Comment: Wrong

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Wrong

The path of greatest resistance is going to be the opposite of the largest force.

For instance, friction is a resistance force, as is the resistance encountering an object of solidity. Your argument is that the structure below's construction is a stronger resistance than the force acting on the mass above due to gravity.

However, the path of GREATEST resistance is still up. If you'd like to not include gravity in your calculations (which I'm not sure how you'd manage) I guess you're free to, but the direction that has to go against the greatest amount of force.

The force generated by the falling body in this case is greater than the resistance force provided by the structural integrity of the structure below.

So no, unless the strength the structural integrity of the building is greater than that of the dynamic mass of the moving body, down through the building will not be a path of greater resistance than the path of up.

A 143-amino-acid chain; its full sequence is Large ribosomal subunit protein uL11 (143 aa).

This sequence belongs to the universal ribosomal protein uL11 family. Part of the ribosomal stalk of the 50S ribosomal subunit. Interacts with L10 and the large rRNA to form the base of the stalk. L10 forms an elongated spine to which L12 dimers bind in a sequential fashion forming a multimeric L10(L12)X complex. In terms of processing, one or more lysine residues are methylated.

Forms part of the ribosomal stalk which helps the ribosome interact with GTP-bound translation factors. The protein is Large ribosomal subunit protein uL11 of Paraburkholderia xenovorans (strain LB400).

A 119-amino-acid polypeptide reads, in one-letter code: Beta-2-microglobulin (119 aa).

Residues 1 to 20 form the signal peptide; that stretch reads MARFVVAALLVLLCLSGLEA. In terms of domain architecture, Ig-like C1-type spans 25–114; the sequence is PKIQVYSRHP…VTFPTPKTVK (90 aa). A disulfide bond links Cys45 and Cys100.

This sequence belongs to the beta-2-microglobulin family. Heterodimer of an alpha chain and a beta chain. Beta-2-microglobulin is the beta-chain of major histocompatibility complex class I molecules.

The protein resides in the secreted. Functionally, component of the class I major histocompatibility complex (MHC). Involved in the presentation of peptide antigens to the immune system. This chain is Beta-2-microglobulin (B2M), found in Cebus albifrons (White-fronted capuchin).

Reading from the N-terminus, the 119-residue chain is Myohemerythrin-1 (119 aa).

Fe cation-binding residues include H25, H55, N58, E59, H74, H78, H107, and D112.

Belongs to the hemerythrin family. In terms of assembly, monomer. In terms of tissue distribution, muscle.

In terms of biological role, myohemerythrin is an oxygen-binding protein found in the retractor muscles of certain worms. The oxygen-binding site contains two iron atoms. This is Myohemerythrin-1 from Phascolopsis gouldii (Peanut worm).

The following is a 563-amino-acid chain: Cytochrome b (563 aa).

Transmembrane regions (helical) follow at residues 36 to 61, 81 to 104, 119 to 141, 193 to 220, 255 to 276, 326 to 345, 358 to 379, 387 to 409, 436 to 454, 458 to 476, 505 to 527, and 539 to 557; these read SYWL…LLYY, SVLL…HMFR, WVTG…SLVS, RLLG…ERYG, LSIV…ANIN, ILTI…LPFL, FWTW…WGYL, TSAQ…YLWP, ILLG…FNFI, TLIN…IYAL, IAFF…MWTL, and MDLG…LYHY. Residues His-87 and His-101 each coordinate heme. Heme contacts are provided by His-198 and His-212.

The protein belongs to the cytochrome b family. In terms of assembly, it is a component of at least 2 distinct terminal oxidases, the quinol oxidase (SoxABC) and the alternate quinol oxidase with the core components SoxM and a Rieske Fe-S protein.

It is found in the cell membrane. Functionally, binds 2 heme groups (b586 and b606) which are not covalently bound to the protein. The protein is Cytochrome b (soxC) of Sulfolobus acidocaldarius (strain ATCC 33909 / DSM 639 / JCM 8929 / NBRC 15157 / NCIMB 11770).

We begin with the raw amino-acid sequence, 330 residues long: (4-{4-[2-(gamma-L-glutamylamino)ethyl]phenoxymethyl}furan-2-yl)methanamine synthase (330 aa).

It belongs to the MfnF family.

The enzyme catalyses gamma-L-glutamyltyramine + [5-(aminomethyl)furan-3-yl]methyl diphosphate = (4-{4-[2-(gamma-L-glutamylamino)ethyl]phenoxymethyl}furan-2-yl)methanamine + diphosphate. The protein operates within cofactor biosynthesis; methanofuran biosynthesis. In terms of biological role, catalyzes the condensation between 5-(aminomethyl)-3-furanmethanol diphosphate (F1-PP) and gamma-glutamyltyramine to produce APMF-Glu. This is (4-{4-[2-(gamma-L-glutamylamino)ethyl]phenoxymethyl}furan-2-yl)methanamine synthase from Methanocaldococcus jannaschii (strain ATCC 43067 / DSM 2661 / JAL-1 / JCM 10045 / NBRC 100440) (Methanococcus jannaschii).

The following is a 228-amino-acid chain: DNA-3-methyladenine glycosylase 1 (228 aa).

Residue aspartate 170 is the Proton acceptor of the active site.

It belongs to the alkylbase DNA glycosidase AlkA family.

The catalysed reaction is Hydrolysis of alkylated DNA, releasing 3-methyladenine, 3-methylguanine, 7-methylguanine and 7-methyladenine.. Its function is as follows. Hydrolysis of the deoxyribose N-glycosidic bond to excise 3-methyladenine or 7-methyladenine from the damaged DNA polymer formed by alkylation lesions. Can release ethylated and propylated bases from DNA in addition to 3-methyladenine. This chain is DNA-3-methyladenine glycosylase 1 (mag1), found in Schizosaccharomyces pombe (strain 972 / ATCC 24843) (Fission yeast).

Falling to "the side" only happens when the structural integrity of the body below is strong enough to maintain itself at the point of impact. If the point of impact collapses instead, then there's not going to be anything available for the mass above to rotate and flow over. We're not dealing with raindrops running down a mountain here.

I feel like we run into a few theories here:

1. There was a single explosion or cut that caused the top portion to get in motion and fall.
2. That there was an explosion that was perfectly timed to go off on every floor directly below the above floor hit.

Regardless, given the construction design of the structure in question (that of basically an open space within a tube), it's still going to be easier to go through that structure than it will be to go up in terms of resistance to force.

I'm mainly just making fun of you guys for saying "the path of greatest resistance" and taking it from a pure physics standpoint. Mathematically, up will be the path up greatest resistance.

Eric Hoffer